Let’s Be Less Productive

[Articles and opinion pieces published in this blog do not necessarily reflect the policies and opinions of the organizers of the International Conference on Degrowth in the Americas. They are posted here to stimulate discussion and debate on issues relevant to degrowth.]

By Tim Jackson , New York Times, 26 May 2012

Productivity — the amount of output delivered per hour of work in the economy — is often viewed as the engine of progress in modern capitalist economies. Output is everything. Time is money. The quest for increased productivity occupies reams of academic literature and haunts the waking hours of C.E.O.’s and finance ministers. Perhaps forgivably so: our ability to generate more output with fewer people has lifted our lives out of drudgery and delivered us a cornucopia of material wealth.But the relentless drive for productivity may also have some natural limits.

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The Fable of Growth

[Articles and opinion pieces published in this blog do not necessarily reflect the policies and opinions of the organizers of the International Conference on Degrowth in the Americas. They are posted here to stimulate discussion and debate on issues relevant to degrowth.]

May 25, 2012, The Other News, Robert B. Reich

Imagine a country in which the very richest people get all the economic gains. They eventually accumulate so much of the nation’s total income and wealth that the middle class no longer has the purchasing power to keep the economy going full speed. Most of the middle class’s wages keep falling and their major asset – their home – keeps shrinking in value. Imagine that the richest people in this country use some of their vast wealth to routinely bribe politicians…

Imagine there is a presidential election. One party, called the Republican Party, nominates as its candidate a private-equity manager who has raked in more than $20 million a year and paid only 13.9 percent in taxes – a lower tax rate than many in the middle class.

There are two endings to this fable. You have to decide which it’s to be.

There’s another ending. In this one, the candidacy of the private equity manager (and all the money he and his friends use to try to sell their lies) has the opposite effect. It awakens the citizens of the country to what is happening to their economy and their democracy. It ignites a movement among the citizens to take it all back.

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The 20 something’s frugality movement – financial tips for “degrowthers”!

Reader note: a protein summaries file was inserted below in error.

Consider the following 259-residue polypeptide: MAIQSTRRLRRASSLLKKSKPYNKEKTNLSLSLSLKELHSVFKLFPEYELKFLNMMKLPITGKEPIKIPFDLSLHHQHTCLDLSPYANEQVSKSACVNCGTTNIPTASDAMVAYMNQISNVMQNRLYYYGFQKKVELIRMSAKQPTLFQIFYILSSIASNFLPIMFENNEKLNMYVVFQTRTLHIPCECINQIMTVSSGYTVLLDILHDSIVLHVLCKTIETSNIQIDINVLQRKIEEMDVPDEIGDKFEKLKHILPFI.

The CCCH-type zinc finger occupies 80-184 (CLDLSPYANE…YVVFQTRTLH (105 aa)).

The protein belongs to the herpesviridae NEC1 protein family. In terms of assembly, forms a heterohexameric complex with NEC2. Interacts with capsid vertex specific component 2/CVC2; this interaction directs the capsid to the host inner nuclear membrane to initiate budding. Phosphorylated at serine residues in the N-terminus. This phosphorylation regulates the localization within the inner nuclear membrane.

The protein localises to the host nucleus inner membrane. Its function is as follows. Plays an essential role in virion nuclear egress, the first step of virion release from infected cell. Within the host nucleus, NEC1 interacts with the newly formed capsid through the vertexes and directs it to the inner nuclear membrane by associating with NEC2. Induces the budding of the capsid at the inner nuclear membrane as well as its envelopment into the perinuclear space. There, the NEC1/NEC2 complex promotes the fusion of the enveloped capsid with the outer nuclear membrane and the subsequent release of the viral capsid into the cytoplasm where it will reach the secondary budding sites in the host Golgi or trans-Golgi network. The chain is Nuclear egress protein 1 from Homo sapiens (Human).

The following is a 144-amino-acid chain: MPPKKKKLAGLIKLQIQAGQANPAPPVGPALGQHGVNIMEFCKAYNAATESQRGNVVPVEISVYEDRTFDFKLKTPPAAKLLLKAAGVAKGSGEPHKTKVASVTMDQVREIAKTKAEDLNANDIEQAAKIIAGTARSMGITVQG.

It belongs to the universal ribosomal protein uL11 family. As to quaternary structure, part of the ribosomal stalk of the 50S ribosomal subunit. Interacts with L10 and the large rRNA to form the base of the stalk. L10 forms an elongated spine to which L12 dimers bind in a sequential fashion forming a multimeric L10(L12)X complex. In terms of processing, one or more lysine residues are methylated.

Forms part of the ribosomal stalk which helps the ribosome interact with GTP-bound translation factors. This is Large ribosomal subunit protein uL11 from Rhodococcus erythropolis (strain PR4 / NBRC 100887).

[Articles and opinion pieces published in this blog do not necessarily reflect the policies and opinions of the organizers of the International Conference on Degrowth in the Americas. They are posted here to stimulate discussion and debate on issues relevant to degrowth.]

by Shelly White, Globe & Mail, 22 May 2012

By now we’ve all heard that being a twentysomething today is no financial picnic. Higher tuition costs (and higher debt loads), higher housing prices, and poorer job prospects – as Rob Carrick wrote recently, young people really do have it harder than he did…But lately I’ve been wondering if these difficult financial times might create some sort of “new frugality” movement within the younger generations.

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Media “balance” unbalances climate debate

[Articles and opinion pieces published in this blog do not necessarily reflect the policies and opinions of the organizers of the International Conference on Degrowth in the Americas. They are posted here to stimulate discussion and debate on issues relevant
to degrowth.]

The corporate-funded propaganda campaign designed to hoodwink the public and prevent any concerted public action on climate change has been remarkably successful… An article by Naomi Oreskes in Science in 2005 studying global climate change articles in peer-reviewed scientific journals between 1993 and 2003 found 928 peer-reviewed scientific articles on global climate change, ALL of which pointed to human-caused climate change… Although attempts were made by climate deniers to criticize Oreskes’s findings, no one could locate a single peer-reviewed science article taking issue with the global scientific consensus on human-generated climate change in order to disprove her results, since such an article did not exist… Yet a 2004 study by the brothers Jules and Max Boykoff in the Global Environmental Change, entitled “Balance as Bias: Global Warming and the U.S. Prestige Press,” demonstrated that in the four leading newspapers studied (New York Times, Wall Street Journal, Washington Post, and Los Angeles Times) a majority of the articles (53 percent) between 1988 and 2002 presented a scientist on one side, and a corporate-friendly spokesperson (usually not a scientist, and invariably someone removed from climate science research) on the other.

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Gazette: Montreal to host conference on reducing growth

[Articles and opinion pieces published in this blog do not necessarily reflect the policies and opinions of the organizers of the International Conference on Degrowth in the Americas. They are posted here to stimulate discussion and debate on issues relevant
to degrowth.]

By Michelle Lalonde, GAZETTE ENVIRONMENT REPORTER May 10, 2012 5:02 PM

MONTREAL – Just as events are forcing Quebecers to debate some fundamental questions about our economy and our future, five Montreal universities happen to be hosting a weeklong conference on “degrowth” – a movement that questions whether economic growth should be our society’s primary goal.